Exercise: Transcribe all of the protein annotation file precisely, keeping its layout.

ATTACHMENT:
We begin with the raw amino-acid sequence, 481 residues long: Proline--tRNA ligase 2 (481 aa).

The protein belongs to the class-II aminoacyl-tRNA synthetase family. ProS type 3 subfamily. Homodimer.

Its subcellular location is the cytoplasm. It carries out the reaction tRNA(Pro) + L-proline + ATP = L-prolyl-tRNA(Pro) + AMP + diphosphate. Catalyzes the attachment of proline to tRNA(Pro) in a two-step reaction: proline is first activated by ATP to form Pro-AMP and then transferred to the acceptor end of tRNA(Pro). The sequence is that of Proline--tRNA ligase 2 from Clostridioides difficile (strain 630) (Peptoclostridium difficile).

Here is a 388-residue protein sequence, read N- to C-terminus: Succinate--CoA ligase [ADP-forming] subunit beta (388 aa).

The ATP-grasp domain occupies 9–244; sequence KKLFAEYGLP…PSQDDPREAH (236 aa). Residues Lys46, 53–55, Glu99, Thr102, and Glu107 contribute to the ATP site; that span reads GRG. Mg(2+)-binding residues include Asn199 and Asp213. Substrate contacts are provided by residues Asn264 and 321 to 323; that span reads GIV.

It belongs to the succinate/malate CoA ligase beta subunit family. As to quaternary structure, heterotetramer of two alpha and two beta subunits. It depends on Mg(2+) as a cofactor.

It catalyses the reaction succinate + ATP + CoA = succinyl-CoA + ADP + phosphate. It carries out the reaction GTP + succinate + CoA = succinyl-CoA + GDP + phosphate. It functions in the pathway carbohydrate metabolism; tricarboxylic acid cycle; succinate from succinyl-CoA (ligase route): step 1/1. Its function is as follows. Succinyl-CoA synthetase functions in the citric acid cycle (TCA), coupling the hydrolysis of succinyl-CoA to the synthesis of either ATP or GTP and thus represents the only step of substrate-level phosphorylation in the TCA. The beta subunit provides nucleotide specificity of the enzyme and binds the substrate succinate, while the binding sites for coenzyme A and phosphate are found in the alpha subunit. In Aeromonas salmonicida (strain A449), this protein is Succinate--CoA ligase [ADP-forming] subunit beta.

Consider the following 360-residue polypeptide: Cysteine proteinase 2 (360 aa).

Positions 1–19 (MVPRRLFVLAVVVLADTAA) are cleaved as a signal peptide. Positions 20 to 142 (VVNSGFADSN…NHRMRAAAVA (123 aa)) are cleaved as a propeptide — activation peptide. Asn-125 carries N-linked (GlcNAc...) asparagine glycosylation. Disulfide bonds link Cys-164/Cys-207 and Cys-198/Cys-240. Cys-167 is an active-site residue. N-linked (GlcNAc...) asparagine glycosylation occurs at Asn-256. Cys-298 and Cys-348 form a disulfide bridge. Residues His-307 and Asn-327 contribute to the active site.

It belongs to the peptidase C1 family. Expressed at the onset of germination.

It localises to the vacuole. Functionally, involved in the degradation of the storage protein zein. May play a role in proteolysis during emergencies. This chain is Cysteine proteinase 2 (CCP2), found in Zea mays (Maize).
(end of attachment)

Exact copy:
We begin with the raw amino-acid sequence, 481 residues long: Proline--tRNA ligase 2 (481 aa).

The protein belongs to the class-II aminoacyl-tRNA synthetase family. ProS type 3 subfamily. Homodimer.

Its subcellular location is the cytoplasm. It carries out the reaction tRNA(Pro) + L-proline + ATP = L-prolyl-tRNA(Pro) + AMP + diphosphate. Catalyzes the attachment of proline to tRNA(Pro) in a two-step reaction: proline is first activated by ATP to form Pro-AMP and then transferred to the acceptor end of tRNA(Pro). The sequence is that of Proline--tRNA ligase 2 from Clostridioides difficile (strain 630) (Peptoclostridium difficile).

Here is a 388-residue protein sequence, read N- to C-terminus: Succinate--CoA ligase [ADP-forming] subunit beta (388 aa).

The ATP-grasp domain occupies 9–244; sequence KKLFAEYGLP…PSQDDPREAH (236 aa). Residues Lys46, 53–55, Glu99, Thr102, and Glu107 contribute to the ATP site; that span reads GRG. Mg(2+)-binding residues include Asn199 and Asp213. Substrate contacts are provided by residues Asn264 and 321 to 323; that span reads GIV.

It belongs to the succinate/malate CoA ligase beta subunit family. As to quaternary structure, heterotetramer of two alpha and two beta subunits. It depends on Mg(2+) as a cofactor.

It catalyses the reaction succinate + ATP + CoA = succinyl-CoA + ADP + phosphate. It carries out the reaction GTP + succinate + CoA = succinyl-CoA + GDP + phosphate. It functions in the pathway carbohydrate metabolism; tricarboxylic acid cycle; succinate from succinyl-CoA (ligase route): step 1/1. Its function is as follows. Succinyl-CoA synthetase functions in the citric acid cycle (TCA), coupling the hydrolysis of succinyl-CoA to the synthesis of either ATP or GTP and thus represents the only step of substrate-level phosphorylation in the TCA. The beta subunit provides nucleotide specificity of the enzyme and binds the substrate succinate, while the binding sites for coenzyme A and phosphate are found in the alpha subunit. In Aeromonas salmonicida (strain A449), this protein is Succinate--CoA ligase [ADP-forming] subunit beta.

Consider the following 360-residue polypeptide: Cysteine proteinase 2 (360 aa).

Positions 1–19 (MVPRRLFVLAVVVLADTAA) are cleaved as a signal peptide. Positions 20 to 142 (VVNSGFADSN…NHRMRAAAVA (123 aa)) are cleaved as a propeptide — activation peptide. Asn-125 carries N-linked (GlcNAc...) asparagine glycosylation. Disulfide bonds link Cys-164/Cys-207 and Cys-198/Cys-240. Cys-167 is an active-site residue. N-linked (GlcNAc...) asparagine glycosylation occurs at Asn-256. Cys-298 and Cys-348 form a disulfide bridge. Residues His-307 and Asn-327 contribute to the active site.

It belongs to the peptidase C1 family. Expressed at the onset of germination.

It localises to the vacuole. Functionally, involved in the degradation of the storage protein zein. May play a role in proteolysis during emergencies. This chain is Cysteine proteinase 2 (CCP2), found in Zea mays (Maize).